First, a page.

FIG. 4A illustrates a cross-sectional view of the tabs 124 of FIG. 1 adhesively attached to the disposable element 120, according to an embodiment. In FIG. 4A, the tabs 124 are attached to the base 130 by adhesive. In a preferred arrangement, the tabs 124 share a common substrate 310, and an adhesive is applied between the substrate 310 and the base 130 to attach the tabs 124 to the disposable element 120.

FIG. 4B illustrates a cross-sectional view of the tabs 124 of FIG. 1 attached between layers of the disposable element 120 of FIG. 1, according to another embodiment. In FIG. 4B, the tabs 124 are attached between two layers 410 and 420 of the base 130. In a preferred arrangement, the two tabs 124 share a common substrate 310, and the substrate 310 is sandwiched between the layers 410 and 420.

A skilled artisan will recognize from the disclosure herein that the embodiments disclosed with reference to FIGS. 3 and 4 can be applied to one or both sets of the tabs 122 and 124. Moreover, a skilled artisan will recognize from the disclosure herein that the protrusions 118 can be attached to the reusable element 110 in a number of ways, such as, for example, attached by adhesive to the reusable element 110, manufactured as integral parts of the reusable element 110, sandwiched between a top layer and a bottom layer of the reusable element 110, or the like.

FIG. 5 illustrates a top view of the disposable element of FIG. 1, including an information element 510, contacts 520, and a breakable conductor 530, according to yet another embodiment. The contacts 520 can electrically connect with contacts on the flexible circuit of the reusable element 120, thereby adding the information element 510 and/or the breakable conductor 530 into the electric circuit of the sensor 100. As is understood in the art, the information element 510 can provide an indication of the sensor or patient type, operating characteristics or the like, or that the sensor 100 is from an authorized supplier. In an embodiment, the information element 510 is a resistive element made by depositing a conductive ink trace having a predetermined length and width. The information element 510 is disposed between contacts 520, which can also be implemented with conductive ink. As an artisan will recognize from the disclosure herein, many type of information elements can be included, such as, for example, passive or active elements, accessible memory elements, or the like.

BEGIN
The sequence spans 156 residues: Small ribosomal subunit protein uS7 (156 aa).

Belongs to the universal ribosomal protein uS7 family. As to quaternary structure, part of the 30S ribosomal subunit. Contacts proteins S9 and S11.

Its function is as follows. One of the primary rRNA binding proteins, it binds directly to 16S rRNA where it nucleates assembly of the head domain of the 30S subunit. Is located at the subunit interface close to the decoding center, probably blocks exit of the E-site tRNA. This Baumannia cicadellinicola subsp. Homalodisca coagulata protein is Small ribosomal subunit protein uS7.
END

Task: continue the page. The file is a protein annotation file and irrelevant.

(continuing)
The breakable conductor 530 is configured to break after a predetermined number of safe uses, thus providing quality control to ensure that the disposable element 120 is not over used. Various embodiments of information element 510, contacts 520, and breakable conductor 530 can be found in U.S. Pat. No. 6,377,829.

FIG. 6 illustrates a top view of an assembled sensor 600 that includes reusable and disposable elements, according to another embodiment. As shown in FIG. 6, the sensor 600 includes a reusable element 610 and a disposable element 620. The disposable element 620 includes straps 630 which position the reusable element 610 as described below. As shown in FIG. 6, the reusable element 610 can be similar to the reusable element 110 of the foregoing embodiments, generally including, for example, the more expensive components of the sensor 600. Moreover, disposable element 620 can be similar to the disposable element 120 of the foregoing embodiments, generally including for example, a disposable tape. The disposable tape can be virtually any suitable shape, and is shown in FIG. 6 in a generally “L” shaped configuration.

FIG. 6 also shows the reusable portion 610 including an extended narrow neck or notch 635 and a neck or notch 640, each narrower in width than the general width of the reusable element 610. The straps 630 attached to the disposable element 620 extend over the necks 635 and 640 to position the reusable element 610 with respect to and proximate the disposable element 620. The straps 630 provide for longitudinal movement between the elements of the sensor 600 similar to that disclosed in the foregoing.

FIG. 7A illustrates a simplified cross-sectional view of one of the straps 630 of the disposable element 620 of FIG. 6, according to an embodiment. The strap 630 may comprise a hook-and-loop device such as Velcro. The strap 630 may alternatively be an integral part of the structure of the disposable element 620. According to an embodiment, the strap 630 includes blocks 720 forming a gap 710 therebetween. As shown in FIG. 7A, an embodiment of the strap 620 can be removed from the disposable element 620 to permit the neck 630 of the reusable element 610 to be placed within the gap 710, as show in FIG. 7B an artisan will also recognize from the disclosure herein that the pliable material of the reusable portion 610 can alternatively or concurrently be compressed together and guided through attached straps 630.

According to one embodiment, the gap 710 is as wide or slightly wider than the necks 635 and 640, but narrower than other adjacent portions of the reusable element 610. Therefore, once placed in the gaps 710 and attached to the disposable element 620, the reusable element 610 can be moved along its longitudinal axis along the arrows A and B (FIG. 7B), but only to the extent that the necks 635 and 640 remain in the gaps 710.